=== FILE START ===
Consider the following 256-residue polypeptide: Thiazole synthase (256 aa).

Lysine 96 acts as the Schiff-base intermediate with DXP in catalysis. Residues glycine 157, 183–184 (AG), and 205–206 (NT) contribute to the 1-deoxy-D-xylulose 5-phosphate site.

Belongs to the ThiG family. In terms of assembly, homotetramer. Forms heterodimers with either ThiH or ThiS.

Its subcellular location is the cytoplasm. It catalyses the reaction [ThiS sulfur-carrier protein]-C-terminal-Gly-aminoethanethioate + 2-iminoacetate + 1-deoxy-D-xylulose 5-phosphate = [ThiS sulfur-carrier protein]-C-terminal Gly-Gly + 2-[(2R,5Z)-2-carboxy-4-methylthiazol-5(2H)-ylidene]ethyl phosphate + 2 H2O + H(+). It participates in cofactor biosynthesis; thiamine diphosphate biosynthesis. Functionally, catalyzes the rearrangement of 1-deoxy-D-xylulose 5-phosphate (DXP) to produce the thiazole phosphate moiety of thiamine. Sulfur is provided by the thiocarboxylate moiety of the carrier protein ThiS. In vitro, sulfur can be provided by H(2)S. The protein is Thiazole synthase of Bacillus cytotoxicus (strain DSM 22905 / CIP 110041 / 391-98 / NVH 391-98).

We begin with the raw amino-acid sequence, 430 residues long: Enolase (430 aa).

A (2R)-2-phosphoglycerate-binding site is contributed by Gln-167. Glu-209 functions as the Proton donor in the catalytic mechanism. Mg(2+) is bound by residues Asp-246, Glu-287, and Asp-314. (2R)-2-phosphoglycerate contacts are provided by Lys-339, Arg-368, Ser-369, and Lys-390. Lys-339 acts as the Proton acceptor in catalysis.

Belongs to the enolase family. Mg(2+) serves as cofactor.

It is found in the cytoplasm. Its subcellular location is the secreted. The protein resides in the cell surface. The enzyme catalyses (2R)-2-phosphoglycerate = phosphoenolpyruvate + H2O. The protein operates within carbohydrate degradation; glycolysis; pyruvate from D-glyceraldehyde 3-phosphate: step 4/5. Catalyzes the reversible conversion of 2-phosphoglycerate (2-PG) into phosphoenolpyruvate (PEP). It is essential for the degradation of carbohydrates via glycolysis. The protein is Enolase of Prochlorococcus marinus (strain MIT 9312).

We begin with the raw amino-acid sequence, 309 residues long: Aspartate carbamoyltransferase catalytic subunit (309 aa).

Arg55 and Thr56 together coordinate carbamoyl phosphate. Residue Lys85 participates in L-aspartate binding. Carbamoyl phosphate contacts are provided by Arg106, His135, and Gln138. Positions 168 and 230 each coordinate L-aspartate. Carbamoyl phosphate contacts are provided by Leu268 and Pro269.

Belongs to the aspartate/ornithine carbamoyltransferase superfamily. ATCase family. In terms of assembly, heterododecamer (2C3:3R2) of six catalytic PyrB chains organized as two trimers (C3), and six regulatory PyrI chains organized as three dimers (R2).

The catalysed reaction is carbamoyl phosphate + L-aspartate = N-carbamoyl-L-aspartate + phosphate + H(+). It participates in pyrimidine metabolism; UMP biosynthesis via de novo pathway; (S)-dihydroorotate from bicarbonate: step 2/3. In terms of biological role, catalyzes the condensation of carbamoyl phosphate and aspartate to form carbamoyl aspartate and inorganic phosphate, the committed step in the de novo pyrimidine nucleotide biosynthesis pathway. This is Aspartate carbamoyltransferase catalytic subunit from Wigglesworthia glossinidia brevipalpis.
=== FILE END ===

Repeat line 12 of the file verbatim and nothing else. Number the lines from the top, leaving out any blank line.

The catalysed reaction is carbamoyl phosphate + L-aspartate = N-carbamoyl-L-aspartate + phosphate + H(+). It participates in pyrimidine metabolism; UMP biosynthesis via de novo pathway; (S)-dihydroorotate from bicarbonate: step 2/3. In terms of biological role, catalyzes the condensation of carbamoyl phosphate and aspartate to form carbamoyl aspartate and inorganic phosphate, the committed step in the de novo pyrimidine nucleotide biosynthesis pathway. This is Aspartate carbamoyltransferase catalytic subunit from Wigglesworthia glossinidia brevipalpis.